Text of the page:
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The Week in Launches: A New Crew Arrives at Chinese Space Station

By Doug Messier
Parabolic Arc
December 5, 2022
Shenzhou-15 crew of Fei Junlong, Deng Qingming and Zhang Lu. (Credit: CNSA)

China launched a new crew to its space station for the first handover of command during a week that saw four orbital launches worldwide.

China launched commander Fei Junlong and crewmates Deng Qingming and Zhang Lu aboard the Shenzhou-15 spacecraft for a six-month mission on the space station on Tuesday. They are the fourth crew to occupy China’s first permanent space station.

The taikonauts joined Chen Dong, Liu Yang and Cai Xuzhe for the first handover of the station. The station was left empty for periods of time after the first and second crews departed.

Dong, Yang and Xuzhe returned to Earth on Sunday after 183 days in space. They were launched aboard Shenzhou 14 on June 5. The crew was aboard when the Wentian and Mengtian science modules were launched to complete the initial assembly of the orbiting laboratory.

The Shenzhou-15 flight was China’s second crewed launch of the year. Five crews have launched to the International Space Station aboard SpaceX Crew Dragons. A total of 24 individuals from seven nations have flow to orbit this year.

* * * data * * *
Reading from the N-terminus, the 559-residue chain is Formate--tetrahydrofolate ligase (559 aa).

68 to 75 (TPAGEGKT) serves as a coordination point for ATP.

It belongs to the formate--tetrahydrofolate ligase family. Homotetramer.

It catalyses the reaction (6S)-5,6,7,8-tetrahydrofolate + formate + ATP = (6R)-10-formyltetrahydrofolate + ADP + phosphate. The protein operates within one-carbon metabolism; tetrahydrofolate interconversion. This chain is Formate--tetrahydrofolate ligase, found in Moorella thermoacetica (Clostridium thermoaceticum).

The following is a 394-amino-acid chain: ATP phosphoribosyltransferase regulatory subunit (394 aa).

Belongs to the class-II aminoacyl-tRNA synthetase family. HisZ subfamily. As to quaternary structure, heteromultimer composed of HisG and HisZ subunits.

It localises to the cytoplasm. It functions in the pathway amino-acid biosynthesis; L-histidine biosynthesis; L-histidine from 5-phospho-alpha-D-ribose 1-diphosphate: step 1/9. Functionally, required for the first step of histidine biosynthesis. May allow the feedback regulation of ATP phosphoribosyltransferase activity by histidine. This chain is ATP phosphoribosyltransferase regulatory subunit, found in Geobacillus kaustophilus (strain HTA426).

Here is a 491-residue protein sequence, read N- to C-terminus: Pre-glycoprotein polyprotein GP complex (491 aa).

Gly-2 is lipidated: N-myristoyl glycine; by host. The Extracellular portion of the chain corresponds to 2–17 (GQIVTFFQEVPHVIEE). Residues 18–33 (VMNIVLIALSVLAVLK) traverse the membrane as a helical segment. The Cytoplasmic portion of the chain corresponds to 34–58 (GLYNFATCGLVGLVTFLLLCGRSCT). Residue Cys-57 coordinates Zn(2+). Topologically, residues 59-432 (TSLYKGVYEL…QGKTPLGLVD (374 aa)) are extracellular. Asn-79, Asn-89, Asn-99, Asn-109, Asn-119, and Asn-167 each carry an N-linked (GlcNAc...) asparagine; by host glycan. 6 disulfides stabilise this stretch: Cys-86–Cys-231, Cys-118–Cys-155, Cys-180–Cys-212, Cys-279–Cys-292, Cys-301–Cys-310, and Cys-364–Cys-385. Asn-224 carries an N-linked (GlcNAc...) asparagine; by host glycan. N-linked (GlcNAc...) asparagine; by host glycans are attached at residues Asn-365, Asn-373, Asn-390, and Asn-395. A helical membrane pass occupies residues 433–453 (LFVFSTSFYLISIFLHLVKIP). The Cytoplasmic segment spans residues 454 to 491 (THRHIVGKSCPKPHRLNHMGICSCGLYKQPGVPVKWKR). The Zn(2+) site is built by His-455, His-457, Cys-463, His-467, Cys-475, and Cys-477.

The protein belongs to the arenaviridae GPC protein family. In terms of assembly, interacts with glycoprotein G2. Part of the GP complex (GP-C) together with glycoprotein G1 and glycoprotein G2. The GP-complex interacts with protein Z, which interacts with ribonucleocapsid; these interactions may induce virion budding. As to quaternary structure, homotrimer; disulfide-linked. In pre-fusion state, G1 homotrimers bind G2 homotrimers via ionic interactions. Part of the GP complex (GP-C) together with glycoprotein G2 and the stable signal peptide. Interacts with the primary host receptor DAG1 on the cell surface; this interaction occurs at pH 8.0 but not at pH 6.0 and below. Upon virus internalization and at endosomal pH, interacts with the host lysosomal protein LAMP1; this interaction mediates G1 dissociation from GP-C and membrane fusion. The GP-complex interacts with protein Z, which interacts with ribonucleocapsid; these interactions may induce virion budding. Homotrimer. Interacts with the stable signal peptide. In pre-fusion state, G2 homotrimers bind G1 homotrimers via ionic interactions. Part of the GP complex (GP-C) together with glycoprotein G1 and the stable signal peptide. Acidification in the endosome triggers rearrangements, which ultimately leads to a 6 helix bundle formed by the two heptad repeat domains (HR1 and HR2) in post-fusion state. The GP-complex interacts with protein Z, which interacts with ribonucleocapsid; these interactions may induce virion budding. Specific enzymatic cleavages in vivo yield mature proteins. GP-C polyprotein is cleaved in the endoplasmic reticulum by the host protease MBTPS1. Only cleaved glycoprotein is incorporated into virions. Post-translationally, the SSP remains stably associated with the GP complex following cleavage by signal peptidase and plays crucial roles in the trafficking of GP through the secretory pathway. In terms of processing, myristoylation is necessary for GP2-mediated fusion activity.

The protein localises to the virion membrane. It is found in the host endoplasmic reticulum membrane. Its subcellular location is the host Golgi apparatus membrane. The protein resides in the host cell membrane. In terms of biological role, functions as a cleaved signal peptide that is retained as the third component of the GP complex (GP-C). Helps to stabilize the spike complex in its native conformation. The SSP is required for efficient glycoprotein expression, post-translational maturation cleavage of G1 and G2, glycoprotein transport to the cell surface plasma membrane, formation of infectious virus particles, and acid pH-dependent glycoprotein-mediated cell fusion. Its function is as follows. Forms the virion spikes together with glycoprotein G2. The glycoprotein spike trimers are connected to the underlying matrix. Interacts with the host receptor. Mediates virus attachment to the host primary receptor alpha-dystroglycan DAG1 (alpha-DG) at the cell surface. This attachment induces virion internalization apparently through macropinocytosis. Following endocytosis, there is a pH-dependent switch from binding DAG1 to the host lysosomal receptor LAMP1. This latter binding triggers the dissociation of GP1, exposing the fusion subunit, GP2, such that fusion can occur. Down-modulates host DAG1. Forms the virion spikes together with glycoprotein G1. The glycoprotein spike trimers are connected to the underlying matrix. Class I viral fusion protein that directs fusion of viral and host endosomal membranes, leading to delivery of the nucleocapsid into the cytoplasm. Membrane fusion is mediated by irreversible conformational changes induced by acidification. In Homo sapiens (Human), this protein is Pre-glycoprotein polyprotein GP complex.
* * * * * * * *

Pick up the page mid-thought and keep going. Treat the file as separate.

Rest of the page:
Other Launches Last Week

A Long March 2D rocket launched the Yaogan 36-03A, Yaogan 36-03B and Yaogan 36-03C reconnaissance satellites for the Chinese Academy of Sciences.

Orbital Launches
Week of Nov. 27 – Dec. 3

DateLauncher – OrganizationPayload – OrganizationPurposeLaunch Site
Nov. 27Long March 2D – CASC+Yaogan 36-03A, 36-03B, 36-03C – CAS**ReconnaissanceXichang
Nov. 28Soyuz-2.1b – RVSN RF*GLONASS-M 761 – VKS#Navigation Plesetsk
Nov. 29Long March 2F – CASC+Shenzhou 15 – CMSA^Tiangong crewJiuquan
Nov. 30Soyuz-2.1b – RVSN RF*Lotos-S1 №6 (Kosmos 2565) – Ministry of DefenceElectronic intelligencePlesetsk
* Strategic Rocket Forces of the Russian Federation
** Chinese Academy of Sciences
# Russian Aerospace Forces
+ China Aerospace and Science Corporation
^ China Manned Space Agency
Source: Wikipedia

A Soyuz-2.1b rocket launched the GLONASS-M 761 navigation satellite from the Plesetsk Cosmodrome in northern Russia on Nov. 28. The payload was the 61st and final launch in the GLONASS-M line of spacecraft.

Two days later, a Soyuz-2.1b booster launches the Lotos-S1 No. 6 (Kosmos 2565) signal intelligence satellite from Plesetsk.

The Northrop Grumman-manufactured Intelsat’s Galaxy 33 and Galaxy 34 satellites launched aboard SpaceX’s Falcon 9 rocket. (Credit: SpaceX)

Global Launch Totals

U.S. companies have launched 80 times with 77 successes, two failures and a partial failure. China has launched 55 times with a single failure, followed by Russia with 22 successful launches. The rest of the world has combined for 11 flights, exactly half of Russia’s total.

Orbital Launches by Nation
Through Dec. 4

NationSuccessesFailuresPartial FailuresTotalPercentage of Total
United States77218047.6
South Korea10010.6